4.) Let the fruit cook down for about 10 minutes, or until the consistency is what you like. Mash the peaches a bit with back of a wooden spoon as you stir, if you’d like.

The Source Report: The Tuscarora Organic Growers Coop (Pt. 1)

Mila, our produce buyer, recently toured the Tuscarora Organic Growers Coop farms with a group of local buyers. After several seasons of buying top-quality local organic produce from this group, it was great to be able to capture photos and notes for our customers (plus spend a beautiful day out on the farms)!

new.morning.farmWhenever we’re talking with growers, it’s always nice to see all the various groups that also support our local food movement. On this day, the tour group was particularly diverse–I met chefs from the DC-area restaurants, farmer market managers, a lawyer who is considering starting a finance company to assist small organic farms get certified, coop and small grocery storeowners and employees, as well as many of Tuscarora Organic Growers Coop’s employees and farmers.

Located in a beautiful rural area outside McConnallsburg PA, the TOG is tucked away at the end of winding back road in the foothills. New Morning Farm is next door, owned by Jim Crawford, who founded TOG in 1988 and is its current president.

 Jeff Taylor (GM of TOG) gave us the history and tour of the coop. One of the main reasons Hometown Harvest orders TOG produce is because of the consistently high quality and freshness, a feat achieved through frequent harvesting from over 40 farmer members and large walk-in coolers that are regulated at different temperatures depending on produce types. TOG is a mix of older farmers who have been farming since the 70s, like Jim from New Morning Farm and the owners of Shoestring Acres & Harnes, many multi-generational Amish growers like Back Forty, Country View Acres and Country View Farm (brother owned), as well as new and younger farmers who have been farming for 3-5 years. All maintain Certified Organic growers status from the state, following strict regulated guidelines.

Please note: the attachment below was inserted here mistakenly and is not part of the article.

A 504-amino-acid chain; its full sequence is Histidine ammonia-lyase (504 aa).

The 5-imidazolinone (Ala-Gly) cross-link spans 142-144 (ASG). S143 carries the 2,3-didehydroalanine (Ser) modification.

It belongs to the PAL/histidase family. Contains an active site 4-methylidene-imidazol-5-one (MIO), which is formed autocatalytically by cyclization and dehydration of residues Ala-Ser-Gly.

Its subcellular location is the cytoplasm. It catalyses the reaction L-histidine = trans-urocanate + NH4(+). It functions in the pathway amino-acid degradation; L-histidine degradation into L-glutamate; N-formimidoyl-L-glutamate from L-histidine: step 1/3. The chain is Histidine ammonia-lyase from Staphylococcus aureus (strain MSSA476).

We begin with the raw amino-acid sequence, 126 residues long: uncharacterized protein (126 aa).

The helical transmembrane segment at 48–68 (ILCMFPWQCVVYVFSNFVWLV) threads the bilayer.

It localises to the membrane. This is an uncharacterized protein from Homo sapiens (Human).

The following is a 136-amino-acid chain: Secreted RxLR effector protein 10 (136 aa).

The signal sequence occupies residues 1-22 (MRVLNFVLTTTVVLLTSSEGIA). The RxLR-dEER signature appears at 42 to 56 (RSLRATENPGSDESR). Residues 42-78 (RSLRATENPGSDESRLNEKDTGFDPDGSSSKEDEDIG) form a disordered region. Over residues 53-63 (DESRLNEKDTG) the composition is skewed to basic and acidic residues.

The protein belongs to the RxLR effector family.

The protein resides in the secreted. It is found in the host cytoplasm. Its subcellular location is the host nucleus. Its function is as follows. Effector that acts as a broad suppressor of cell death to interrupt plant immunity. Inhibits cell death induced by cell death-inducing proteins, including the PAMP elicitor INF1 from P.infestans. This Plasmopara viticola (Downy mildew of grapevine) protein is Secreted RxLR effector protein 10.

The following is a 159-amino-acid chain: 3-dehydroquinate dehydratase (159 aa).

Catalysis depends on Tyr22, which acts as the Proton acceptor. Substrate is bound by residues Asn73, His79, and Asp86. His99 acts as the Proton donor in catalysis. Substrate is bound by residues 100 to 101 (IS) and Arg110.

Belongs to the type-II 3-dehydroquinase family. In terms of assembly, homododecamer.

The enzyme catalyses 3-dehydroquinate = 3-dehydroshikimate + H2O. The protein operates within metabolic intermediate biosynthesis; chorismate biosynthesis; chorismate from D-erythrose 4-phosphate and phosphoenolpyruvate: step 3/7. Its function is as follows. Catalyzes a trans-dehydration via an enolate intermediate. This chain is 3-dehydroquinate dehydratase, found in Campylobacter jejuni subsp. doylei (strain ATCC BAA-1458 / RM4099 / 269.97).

Due to its success and quality standards, TOG’s business model is being duplicated all across the US. Each farmer follows over 32 pages of quality standards for each variety of produce, resulting in only a 1% QUALITY loss for the group (meaning produce rejected at the loading dock). This is virtually unheard of for most produce distribution standards.

Stay tuned for more info on the various farms included in the coop in Pt. 2!

Winter Farming: “Farming isn’t rocket science…It’s more complicated than that.”

I did not grow up in a farming family. But I have spent many years– from the age of 16–on and around a farm working as a farm hand, feeding and tending to cows, calves, and so on. Fieldwork on a farm tends to have lots of volunteers, and pretty much all of the volunteers had more experience in the tractor seat than myself. So I often stayed back on the farm, doing the necessary jobs of feeding the animals, scraping the barn, and other grunt work.